Mojave Desert

Mojave DesertThe Mojave Desert is a jagged, angular land of staggering extremes. It
contains the lowest, hottest place in North America, a great underground
river, places of bizarre beauty, a terrible earthquake fault, dead
lakes, low basins, and strange and resourceful plants and animals. It occupies
some 51,000 square miles (81,000 square km) and extends from the
east slopes of the Sierra Nevada to the Colorado plateau before merging
with the Great Basin Desert to the north and the Sonoran Desert to the south and southeast.
The two most common causes of desert combine in the Mojave to
create an especially harsh and austere environment.
First, it lies along the line of latitude that spawns deserts all around
the globe, due to the atmospheric circulation patterns that cause warm
moist air to rise at the equator, drop its moisture in tropical rains, flow
toward the poles until it cools, and downdrafts to the surface, largely
stripped of moisture. Such a pattern causes deserts all around the world
in both the Northern Hemisphere and the Southern Hemisphere.
Second, the Mojave lies behind walls of mountains, which force moisture-
laden air from the ocean to rise, cool, condense, and lose moisture
before sweeping back down the landward side of those mountain chains,
further drying out the already sun-blasted landscape of the Mojave. To
the east of the Mojave, the Sierra Nevadas rise to create a chain of peaks
towering to some 14,000 feet (4,667 m). The Sierra Nevadas were created
when the collision of two massive crustal plates caused a series of massive
islands to smash into the edge of the North American crustal plate,
causing the gigantic landmasses to buckle and fold. Prior to that geologic
event, the western edge of North America consisted of a series of low,
flat coastal plains. The ocean periodically swallowed up these great plains
during warm periods when sea levels rose. This turned the low plains into
a land of shallow seas, gigantic lakes, and rolling grasslands during glacial
periods, when the growth of the polar ice caps locked up so much water
that sea levels dropped worldwide.
A Collision of Continents
This collision of continents created the topography of the western United
States and Mexico. Initially, the collision built up the Sierra Nevadas,
pasted California and parts of Washington and Oregon onto the western
edge of North America, and isolated the terrain that would one day become
the deserts of North America behind this rain-stealing rampart of
rising granite. Later, the forces driving this collision from deep beneath
the surface shifted, causing the Pacific plate to start sliding north toward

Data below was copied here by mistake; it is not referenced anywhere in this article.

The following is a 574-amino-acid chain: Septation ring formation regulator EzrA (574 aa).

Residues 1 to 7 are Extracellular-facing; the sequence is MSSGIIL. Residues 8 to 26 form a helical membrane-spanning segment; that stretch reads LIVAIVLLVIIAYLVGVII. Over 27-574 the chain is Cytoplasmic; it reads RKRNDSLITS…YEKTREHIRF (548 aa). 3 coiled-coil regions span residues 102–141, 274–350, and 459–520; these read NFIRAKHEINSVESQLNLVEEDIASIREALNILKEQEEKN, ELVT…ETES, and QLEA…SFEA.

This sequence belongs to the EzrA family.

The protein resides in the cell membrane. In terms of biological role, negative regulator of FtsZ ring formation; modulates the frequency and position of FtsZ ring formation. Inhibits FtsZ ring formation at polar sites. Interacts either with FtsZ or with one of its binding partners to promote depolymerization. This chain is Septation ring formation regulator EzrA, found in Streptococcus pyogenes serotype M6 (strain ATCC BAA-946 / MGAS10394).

the North American plate. The resulting shearing force fractured the surface
of Earth, creating the San Andreas Fault, which runs from the Gulf
of California up to San Francisco. Now the two plates moved past one
another at about the speed fingernails grow. This titanic, ongoing movement
created the modern landscape of the American Southwest. These
forces stretched and pulled the surface, which created a whole series of
north-south mountain ranges, separated by low basins. This basin and
The Joshua tree, a relative of the yucca, largely defines the cold, harsh Mojave Desert of North America. The bristling,
waxy spines of the Joshua tree can survive both prolonged drought and extended winter freezes. (Peter Aleshire)
range topography runs throughout the four deserts of North America,
including the Mojave.
After this continental stretching and sinking created the basic pattern
of the southwestern landscape, periods of uplift took place. By the time
they had finished, the shifts had created the differences in elevation that
distinguish the four great American deserts. (An example can be seen in
the color insert on page C-1).
About 20 million years ago, due to changing plate motions out west,
a great slab of what would one day become the western United States
began a rapid rise. The uplifting continues to this day in a huge area centered
on the Four Corners region where Utah, Arizona, Colorado, and
New Mexico meet. The rising Colorado Plateau is a sprawling region
just west and south of the Rocky Mountains. As it rose, the Colorado
River cut the Grand Canyon from its leading edge as it ran its long
course down toward the Gulf of California. Along its course farther
south, it largely defi nes the boundary between the Mojave and the
Sonoran deserts.
Some 2 million years ago, another period of uplift separated the Mojave
Desert from the much larger and lusher Sonoran Desert. This shift
made the Mojave Desert transitional between the lower, largely snowfree,
summer monsoon–graced Sonoran Desert and the high, cold, desolate
Great Basin Desert.
This sequence of geologic events created a landscape of dramatic extremes
in the Mojave Desert. The Mojave’s dry, hot summers and sometimes
frost-prone winters exclude many of the desert-adapted species
of the Sonoran Desert, like the distinctive saguaro cactus. Instead, the
world’s largest yucca, the Joshua tree, serves as the signature plant of the
Mojave Desert.
Two national monuments capture those extremes: Death Valley and
Joshua Tree National Monument.